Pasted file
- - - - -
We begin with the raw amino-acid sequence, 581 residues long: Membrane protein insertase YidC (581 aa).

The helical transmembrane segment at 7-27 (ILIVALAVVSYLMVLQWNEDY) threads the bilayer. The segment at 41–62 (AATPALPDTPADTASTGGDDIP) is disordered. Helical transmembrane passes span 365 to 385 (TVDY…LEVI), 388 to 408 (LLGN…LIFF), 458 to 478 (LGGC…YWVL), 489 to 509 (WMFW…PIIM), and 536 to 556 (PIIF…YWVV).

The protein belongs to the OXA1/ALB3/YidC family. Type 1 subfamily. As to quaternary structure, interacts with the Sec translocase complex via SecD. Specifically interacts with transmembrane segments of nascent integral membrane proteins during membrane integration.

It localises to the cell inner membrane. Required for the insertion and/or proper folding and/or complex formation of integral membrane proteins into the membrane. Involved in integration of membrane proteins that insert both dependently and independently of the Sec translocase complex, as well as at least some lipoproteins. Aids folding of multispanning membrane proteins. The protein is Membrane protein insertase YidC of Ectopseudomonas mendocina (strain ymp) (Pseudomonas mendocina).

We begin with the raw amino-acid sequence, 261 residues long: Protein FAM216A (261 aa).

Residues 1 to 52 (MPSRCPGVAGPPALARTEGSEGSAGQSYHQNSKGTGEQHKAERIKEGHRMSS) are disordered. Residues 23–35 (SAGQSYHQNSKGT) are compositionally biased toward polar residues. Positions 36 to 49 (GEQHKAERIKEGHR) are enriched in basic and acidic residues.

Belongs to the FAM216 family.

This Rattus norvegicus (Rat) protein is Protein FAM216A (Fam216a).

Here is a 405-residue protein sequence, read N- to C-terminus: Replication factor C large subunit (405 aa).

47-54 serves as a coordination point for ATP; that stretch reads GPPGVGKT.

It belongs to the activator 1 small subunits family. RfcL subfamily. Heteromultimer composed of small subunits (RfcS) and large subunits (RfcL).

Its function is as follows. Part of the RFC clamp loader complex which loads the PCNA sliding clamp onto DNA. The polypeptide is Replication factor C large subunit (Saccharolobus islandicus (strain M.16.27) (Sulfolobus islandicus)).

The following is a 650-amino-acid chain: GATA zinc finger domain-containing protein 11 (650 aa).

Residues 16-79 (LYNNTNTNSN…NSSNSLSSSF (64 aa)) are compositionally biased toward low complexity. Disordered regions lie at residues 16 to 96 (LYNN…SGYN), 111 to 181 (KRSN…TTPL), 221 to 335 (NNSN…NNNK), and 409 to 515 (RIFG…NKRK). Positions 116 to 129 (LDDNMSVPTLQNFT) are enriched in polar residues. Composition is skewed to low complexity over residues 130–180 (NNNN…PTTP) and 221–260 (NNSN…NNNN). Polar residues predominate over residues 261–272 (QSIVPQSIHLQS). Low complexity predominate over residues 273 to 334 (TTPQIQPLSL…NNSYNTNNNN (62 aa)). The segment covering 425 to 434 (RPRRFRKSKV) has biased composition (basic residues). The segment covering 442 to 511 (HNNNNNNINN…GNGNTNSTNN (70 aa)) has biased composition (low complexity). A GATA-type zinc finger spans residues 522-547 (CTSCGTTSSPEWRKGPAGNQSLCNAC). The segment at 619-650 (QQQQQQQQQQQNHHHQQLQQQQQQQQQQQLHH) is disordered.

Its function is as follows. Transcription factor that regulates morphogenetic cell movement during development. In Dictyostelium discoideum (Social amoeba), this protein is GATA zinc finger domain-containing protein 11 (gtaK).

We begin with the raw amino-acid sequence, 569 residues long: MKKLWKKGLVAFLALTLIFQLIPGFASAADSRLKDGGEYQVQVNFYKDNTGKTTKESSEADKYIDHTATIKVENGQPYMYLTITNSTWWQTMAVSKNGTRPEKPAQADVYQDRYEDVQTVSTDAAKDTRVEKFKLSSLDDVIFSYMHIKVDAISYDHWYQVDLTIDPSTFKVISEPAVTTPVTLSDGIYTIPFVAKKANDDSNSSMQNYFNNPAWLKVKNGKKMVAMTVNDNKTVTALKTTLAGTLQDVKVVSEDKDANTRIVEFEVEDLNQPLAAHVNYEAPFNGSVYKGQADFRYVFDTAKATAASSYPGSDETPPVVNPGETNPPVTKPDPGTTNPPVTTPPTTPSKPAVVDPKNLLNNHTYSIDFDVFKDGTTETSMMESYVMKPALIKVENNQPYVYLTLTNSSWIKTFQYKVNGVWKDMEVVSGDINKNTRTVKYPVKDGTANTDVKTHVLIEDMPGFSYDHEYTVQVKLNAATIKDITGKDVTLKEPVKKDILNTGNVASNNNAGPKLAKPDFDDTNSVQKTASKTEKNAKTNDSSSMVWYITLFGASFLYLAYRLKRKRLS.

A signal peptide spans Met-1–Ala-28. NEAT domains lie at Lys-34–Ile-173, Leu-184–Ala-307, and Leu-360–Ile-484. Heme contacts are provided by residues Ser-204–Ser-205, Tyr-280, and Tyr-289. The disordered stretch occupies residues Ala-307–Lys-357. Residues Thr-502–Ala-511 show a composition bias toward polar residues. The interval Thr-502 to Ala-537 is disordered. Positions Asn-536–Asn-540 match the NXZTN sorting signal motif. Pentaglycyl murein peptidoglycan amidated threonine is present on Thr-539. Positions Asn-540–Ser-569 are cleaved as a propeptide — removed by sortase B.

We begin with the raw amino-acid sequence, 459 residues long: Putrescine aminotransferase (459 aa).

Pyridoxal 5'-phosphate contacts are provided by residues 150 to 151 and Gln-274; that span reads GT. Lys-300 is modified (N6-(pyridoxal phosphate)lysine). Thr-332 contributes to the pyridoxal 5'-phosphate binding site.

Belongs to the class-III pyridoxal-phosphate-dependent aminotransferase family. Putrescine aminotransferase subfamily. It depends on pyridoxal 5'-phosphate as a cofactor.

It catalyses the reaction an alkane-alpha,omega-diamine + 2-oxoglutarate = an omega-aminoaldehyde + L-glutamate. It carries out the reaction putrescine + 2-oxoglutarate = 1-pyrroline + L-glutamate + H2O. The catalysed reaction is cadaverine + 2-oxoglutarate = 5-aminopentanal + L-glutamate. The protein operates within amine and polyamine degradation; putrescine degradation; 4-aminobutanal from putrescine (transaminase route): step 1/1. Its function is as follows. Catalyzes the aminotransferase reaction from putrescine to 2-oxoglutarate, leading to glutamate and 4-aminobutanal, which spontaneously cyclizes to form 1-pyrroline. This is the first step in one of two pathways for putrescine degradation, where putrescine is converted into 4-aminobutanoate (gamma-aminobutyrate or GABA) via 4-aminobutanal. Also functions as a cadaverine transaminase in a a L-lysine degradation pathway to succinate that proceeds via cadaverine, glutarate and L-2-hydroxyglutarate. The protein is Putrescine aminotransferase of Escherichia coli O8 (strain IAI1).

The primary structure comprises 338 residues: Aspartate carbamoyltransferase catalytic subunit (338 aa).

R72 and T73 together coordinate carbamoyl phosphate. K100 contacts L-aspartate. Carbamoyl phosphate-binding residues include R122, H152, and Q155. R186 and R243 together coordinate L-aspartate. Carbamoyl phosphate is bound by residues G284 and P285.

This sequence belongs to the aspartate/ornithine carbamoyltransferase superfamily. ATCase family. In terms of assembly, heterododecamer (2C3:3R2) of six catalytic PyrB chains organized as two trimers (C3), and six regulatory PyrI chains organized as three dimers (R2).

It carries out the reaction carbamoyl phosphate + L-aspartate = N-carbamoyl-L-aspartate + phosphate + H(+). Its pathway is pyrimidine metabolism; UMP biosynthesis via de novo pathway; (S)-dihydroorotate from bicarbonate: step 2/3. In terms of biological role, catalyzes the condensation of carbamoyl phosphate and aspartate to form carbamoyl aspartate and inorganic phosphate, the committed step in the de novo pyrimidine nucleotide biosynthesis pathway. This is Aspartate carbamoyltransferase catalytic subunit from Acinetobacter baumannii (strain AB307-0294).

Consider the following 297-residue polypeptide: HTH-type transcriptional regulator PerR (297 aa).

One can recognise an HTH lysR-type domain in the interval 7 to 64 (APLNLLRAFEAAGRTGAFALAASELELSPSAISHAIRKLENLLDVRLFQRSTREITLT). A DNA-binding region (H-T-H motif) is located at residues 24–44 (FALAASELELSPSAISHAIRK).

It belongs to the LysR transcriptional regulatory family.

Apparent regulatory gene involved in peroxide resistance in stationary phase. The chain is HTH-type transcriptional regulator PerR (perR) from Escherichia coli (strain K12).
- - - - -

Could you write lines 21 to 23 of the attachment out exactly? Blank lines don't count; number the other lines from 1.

It catalyses the reaction an alkane-alpha,omega-diamine + 2-oxoglutarate = an omega-aminoaldehyde + L-glutamate. It carries out the reaction putrescine + 2-oxoglutarate = 1-pyrroline + L-glutamate + H2O. The catalysed reaction is cadaverine + 2-oxoglutarate = 5-aminopentanal + L-glutamate. The protein operates within amine and polyamine degradation; putrescine degradation; 4-aminobutanal from putrescine (transaminase route): step 1/1. Its function is as follows. Catalyzes the aminotransferase reaction from putrescine to 2-oxoglutarate, leading to glutamate and 4-aminobutanal, which spontaneously cyclizes to form 1-pyrroline. This is the first step in one of two pathways for putrescine degradation, where putrescine is converted into 4-aminobutanoate (gamma-aminobutyrate or GABA) via 4-aminobutanal. Also functions as a cadaverine transaminase in a a L-lysine degradation pathway to succinate that proceeds via cadaverine, glutarate and L-2-hydroxyglutarate. The protein is Putrescine aminotransferase of Escherichia coli O8 (strain IAI1).

The primary structure comprises 338 residues: Aspartate carbamoyltransferase catalytic subunit (338 aa).

R72 and T73 together coordinate carbamoyl phosphate. K100 contacts L-aspartate. Carbamoyl phosphate-binding residues include R122, H152, and Q155. R186 and R243 together coordinate L-aspartate. Carbamoyl phosphate is bound by residues G284 and P285.